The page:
A Day in the Life: Lal Bibi
21 Jun 2010
Lal Bibi first caught tuberculosis (TB) about 40 years ago. “The first time I got it, when I had my first daughter, I probably hadn’t even hit 20 years old,” she figures. Although she’s not sure what year it was, the treatment—“every third day an injection …I had eight pills in the morning, eight at night”—is burned into her memory. She recovered, but this would be only the beginning of Lal Bibi’s tuberculosis ordeal.
Years later, her brother came down with TB and she caught it again. The drugs worked for her, but not for her brother, who died from the disease. Several years later, Lal Bibi’s sister also succumbed to TB, and afterward Lal Bibi came down with her third case of it. “After my sister passed away, I got it again, due to all the depression and pain, and the stress of having to take care of my young kids.”
Each time she came down with TB, Lal Bibi endured months of powerful antibiotics to clear the bacteria from her body. She might have been catching TB anew each time, but these drugs can sometimes push the TB bacterium, Mycobacterium tuberculosis, into hiding. It can stay dormant for years before resurfacing. Either way, being stressed, depressed and/or malnourished boosted her chances of coming down with TB again.
Those stressors are all too common for people in Lal Bibi’s neighborhood, Baldia Town, an especially poor neighborhood in Pakistan’s biggest city, Karachi. More than a million people are crowded into a 38-square-kilometer area—about the same density as in Manhattan. Instead of high rises, most people live in cramped, spare cinderblock houses, like the one Lal Bibi and her family rent. Her husband passed away long ago from a stroke, and she gets help from some of her kids, but she mostly works odd jobs—embroidering, cleaning, or peeling shrimp coming off the nearby docks.
When Lal Bibi started coughing again, over a year ago, her daughter told her about the newly opened Indus Hospital, which was treating TB patients for free. She went in and got a sputum test, coughing up a bit of phlegm that the doctors could test for TB. At around 60 years old, Lal Bibi came up positive for TB for the fourth time. But this time it was multi-drug resistant TB (MDR TB).
Sometimes when TB patients get treated, a few remaining bacteria prove resistant to the antibiotics that were used to fight the infection. These mutant bacteria can accumulate more and more resistance genes while growing in one person, or as the bacteria pass from person to person. MDR TB strains can fend off the two “front-line” drugs—rifampin and isoniazid—usually used to fight the disease, forcing doctors to resort to “second-line” drugs—which are weaker, and carry worse side effects.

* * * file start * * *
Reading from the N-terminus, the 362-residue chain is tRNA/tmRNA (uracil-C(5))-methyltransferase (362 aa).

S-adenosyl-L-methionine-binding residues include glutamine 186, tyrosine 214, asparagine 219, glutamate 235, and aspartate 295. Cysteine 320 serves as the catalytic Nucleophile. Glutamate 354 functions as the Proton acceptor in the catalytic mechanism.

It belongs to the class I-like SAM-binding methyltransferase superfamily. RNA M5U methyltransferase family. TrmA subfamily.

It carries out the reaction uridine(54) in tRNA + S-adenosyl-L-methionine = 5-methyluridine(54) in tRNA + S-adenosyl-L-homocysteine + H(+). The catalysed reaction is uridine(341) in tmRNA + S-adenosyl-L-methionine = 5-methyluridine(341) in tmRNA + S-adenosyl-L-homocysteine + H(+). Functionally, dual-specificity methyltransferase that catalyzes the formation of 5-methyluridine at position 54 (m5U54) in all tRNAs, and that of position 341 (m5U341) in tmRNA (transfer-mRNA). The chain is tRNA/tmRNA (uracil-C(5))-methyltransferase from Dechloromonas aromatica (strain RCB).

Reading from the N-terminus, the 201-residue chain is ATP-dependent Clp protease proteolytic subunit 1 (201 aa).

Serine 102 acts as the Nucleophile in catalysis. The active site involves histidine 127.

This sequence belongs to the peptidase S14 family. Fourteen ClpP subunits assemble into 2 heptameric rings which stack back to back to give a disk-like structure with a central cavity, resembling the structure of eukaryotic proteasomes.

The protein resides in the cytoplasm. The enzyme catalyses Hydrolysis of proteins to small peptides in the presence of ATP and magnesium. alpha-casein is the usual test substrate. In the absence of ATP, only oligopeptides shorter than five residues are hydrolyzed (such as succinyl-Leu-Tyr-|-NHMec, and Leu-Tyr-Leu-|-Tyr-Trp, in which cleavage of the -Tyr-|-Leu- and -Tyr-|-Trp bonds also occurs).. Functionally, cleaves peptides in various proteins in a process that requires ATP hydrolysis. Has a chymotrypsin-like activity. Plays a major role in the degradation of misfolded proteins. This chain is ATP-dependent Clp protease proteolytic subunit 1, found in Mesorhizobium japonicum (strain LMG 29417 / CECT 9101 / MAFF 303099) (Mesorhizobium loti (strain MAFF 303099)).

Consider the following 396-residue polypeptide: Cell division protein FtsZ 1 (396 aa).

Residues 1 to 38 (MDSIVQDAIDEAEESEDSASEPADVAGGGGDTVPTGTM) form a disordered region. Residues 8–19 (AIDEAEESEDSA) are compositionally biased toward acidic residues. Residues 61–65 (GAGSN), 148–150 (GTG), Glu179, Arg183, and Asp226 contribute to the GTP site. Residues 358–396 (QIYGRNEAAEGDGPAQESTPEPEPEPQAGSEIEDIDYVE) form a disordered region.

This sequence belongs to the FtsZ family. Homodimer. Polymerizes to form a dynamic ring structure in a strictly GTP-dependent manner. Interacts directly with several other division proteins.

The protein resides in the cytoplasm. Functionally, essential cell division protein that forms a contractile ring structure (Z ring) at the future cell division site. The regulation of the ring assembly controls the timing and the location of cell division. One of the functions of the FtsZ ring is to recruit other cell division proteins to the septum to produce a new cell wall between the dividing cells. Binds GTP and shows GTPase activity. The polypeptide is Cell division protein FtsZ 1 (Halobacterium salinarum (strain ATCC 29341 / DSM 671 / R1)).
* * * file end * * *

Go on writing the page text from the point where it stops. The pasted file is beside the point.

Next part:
In Pakistan, treatment with these more expensive drugs costs about 10,000-12,000 rupees (USD $120-140) per month, more than the income of most families in Lal Bibi’s neighborhood. For her and many other MDR TB patients across the developing world, their only hope is to get the drugs through a free hospital or government program. Otherwise, they’ll almost certainly die from the disease.
Now she’s again taking a handful of pills each morning and each night. “The doctor was great. I got more strength,” she says, pushing her shawl aside and flexing her sinewy biceps. Lal Bibi will most likely remain on the drugs for at least two years. If sputum tests come up clean three months in a row, she’ll be declared cured and can quit the treatment.
Fourteen months into her treatment Lal Bibi says that the side effects—loss of appetite and nausea—have subsided a bit, but they’re still bad. “It feels as if my innards are burning up, like there’s a fire inside,” she says. She’s recently been experiencing heart palpitations.
In some ways Lal Bibi’s been lucky. Some patients on these drugs suffer permanent deafness, or psychosis. “It hurts my heart and makes me uneasy,” she says, “But I have to have it, so I take it.”
To help MDR TB patients stay properly fed, and to motivate them to stay on the grueling regimen despite the side effects, the hospital gives the patients a 40-kilogram sack of food each month, filled with flour, lentils, and cooking oil. The doctors, nurses and other staff try to help patients finish their treatments—also in part to slow the spread of TB that’s resistant to the existing drugs.
Lal Bibi is committed to her treatment, but she’s worried about what will happen once she gets better. “The treatment only lasts for two years, and after that the food [deliveries] will stop,” she says. “Then I will only have God to turn to.”